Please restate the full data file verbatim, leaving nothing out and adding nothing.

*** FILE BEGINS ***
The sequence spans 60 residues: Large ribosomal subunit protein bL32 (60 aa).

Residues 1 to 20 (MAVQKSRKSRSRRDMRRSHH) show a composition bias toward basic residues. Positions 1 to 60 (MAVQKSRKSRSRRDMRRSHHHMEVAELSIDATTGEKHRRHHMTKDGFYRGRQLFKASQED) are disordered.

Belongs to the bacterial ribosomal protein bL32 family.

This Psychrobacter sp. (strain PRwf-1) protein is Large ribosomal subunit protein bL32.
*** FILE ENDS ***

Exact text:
The sequence spans 60 residues: Large ribosomal subunit protein bL32 (60 aa).

Residues 1 to 20 (MAVQKSRKSRSRRDMRRSHH) show a composition bias toward basic residues. Positions 1 to 60 (MAVQKSRKSRSRRDMRRSHHHMEVAELSIDATTGEKHRRHHMTKDGFYRGRQLFKASQED) are disordered.

Belongs to the bacterial ribosomal protein bL32 family.

This Psychrobacter sp. (strain PRwf-1) protein is Large ribosomal subunit protein bL32.